Public libraries are a relatively new phenomenon. Before the 1880s, when Andrew Carnegie started funding the more than 1,600 library buildings that bear his name, most libraries in America were subscription-based, with members funding and shaping the collections. As free public libraries sprouted up across the United States, membership libraries mostly died off, but 19 non-profit membership libraries still exist, and are reinventing themselves as cultural centers and the coolest coworking spaces you could dream of.
I’m an itinerant freelance writer and work most of the year in Cincinnati, where I discovered the Mercantile Library a few years ago, when it was hosting a small concert. The majestic space immediately appealed to my aesthetics, but I had no idea of its history. The Mercantile was founded in 1835 as a young merchants’ association library—the collection is generalist, though early on there was a ban on novels that has since been reversed. The original cast iron and walnut newspaper reading desks remain in the building that the association secured with a 10,000-year lease for $1 annually.
In the first 70 years of its existence, the Mercantile Library was the most trafficked in Cincinnati, former director Albert Pyle wrote in the book America’s Membership Libraries. That was before the Public Library of Cincinnati and Hamilton County opened its original main branch, a gorgeous structure that has since been demolished, and its 40 additional libraries.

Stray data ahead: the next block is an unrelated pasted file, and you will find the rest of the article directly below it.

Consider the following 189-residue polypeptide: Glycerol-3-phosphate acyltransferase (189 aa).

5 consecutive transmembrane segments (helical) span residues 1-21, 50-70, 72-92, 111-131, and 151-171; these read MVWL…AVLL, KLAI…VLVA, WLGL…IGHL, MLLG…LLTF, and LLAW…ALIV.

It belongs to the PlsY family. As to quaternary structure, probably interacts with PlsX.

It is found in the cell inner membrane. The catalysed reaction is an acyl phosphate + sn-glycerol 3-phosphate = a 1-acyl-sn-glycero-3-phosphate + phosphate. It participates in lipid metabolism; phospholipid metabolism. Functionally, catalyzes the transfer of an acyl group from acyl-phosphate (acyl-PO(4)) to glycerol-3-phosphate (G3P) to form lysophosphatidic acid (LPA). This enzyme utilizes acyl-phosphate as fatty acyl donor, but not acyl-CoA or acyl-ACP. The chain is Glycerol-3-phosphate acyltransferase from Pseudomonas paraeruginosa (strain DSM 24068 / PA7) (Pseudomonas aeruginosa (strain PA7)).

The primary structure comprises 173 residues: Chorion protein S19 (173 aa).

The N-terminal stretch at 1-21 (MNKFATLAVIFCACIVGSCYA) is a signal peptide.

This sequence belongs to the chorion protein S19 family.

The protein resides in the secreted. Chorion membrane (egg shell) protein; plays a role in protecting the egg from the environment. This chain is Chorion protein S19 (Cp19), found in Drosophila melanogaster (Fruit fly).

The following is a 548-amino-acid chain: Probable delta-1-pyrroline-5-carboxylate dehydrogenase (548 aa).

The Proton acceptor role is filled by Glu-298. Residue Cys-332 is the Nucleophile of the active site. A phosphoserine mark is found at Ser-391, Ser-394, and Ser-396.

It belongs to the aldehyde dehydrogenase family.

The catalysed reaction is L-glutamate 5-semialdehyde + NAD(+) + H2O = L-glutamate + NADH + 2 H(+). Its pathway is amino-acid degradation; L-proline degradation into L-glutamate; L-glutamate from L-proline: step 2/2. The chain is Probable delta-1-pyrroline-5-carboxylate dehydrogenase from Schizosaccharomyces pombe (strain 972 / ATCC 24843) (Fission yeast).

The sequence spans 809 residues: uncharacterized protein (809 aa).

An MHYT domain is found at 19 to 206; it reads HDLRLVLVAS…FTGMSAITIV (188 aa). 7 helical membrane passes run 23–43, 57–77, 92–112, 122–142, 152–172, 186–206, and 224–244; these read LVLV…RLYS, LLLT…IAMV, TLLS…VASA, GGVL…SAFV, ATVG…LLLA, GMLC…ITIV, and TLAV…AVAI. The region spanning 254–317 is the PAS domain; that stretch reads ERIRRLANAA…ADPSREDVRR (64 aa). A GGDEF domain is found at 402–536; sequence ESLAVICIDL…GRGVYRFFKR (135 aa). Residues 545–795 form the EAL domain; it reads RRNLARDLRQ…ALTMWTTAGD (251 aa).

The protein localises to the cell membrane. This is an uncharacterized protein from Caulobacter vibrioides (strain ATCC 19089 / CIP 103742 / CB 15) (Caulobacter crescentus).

While public libraries remain a vital resource for the community, membership libraries serve a self-selected clientele looking for something more. On quiet days, the Mercantile Library is my private aerie, a literary hideout of mahogany and leather. On busier days it’s a well-appointed office, miles nicer than any I’ve ever worked in, with coworkers who have chosen to be with each other. Coworking spaces in mid-sized Midwestern cities such as Cincinnati cost upwards of $300 a month—which, honestly, is more than half my rent. But membership at the Mercantile Library is $55 a year, and its brethren charge anywhere from $15 to $250 annually.
The first subscription library in North America was Benjamin Franklin’s Library Company of Philadelphia, founded in 1731 with members paying 40 shillings to join and promising 10 shillings per year towards buying new books. “Public libraries made books universally available, but they did not supply the other need for which membership libraries were created, the need for a social forum, where books and the matter they contained could be discussed,” Nicolas Barker wrote in America’s Membership Libraries. These were a distinctly American invention—the first subscription library did not appear in England until 1797. Instead, book collections were owned by religious institutions, schools, universities, and private individuals, and “circulating libraries” charged per book. Franklin’s subscription library ”produced a new class of reader, someone firmly placed between those who could read Franklin’s almanacs, on the one hand, and the well-educated elite on the other,” Richard Wendorf wrote in the same book.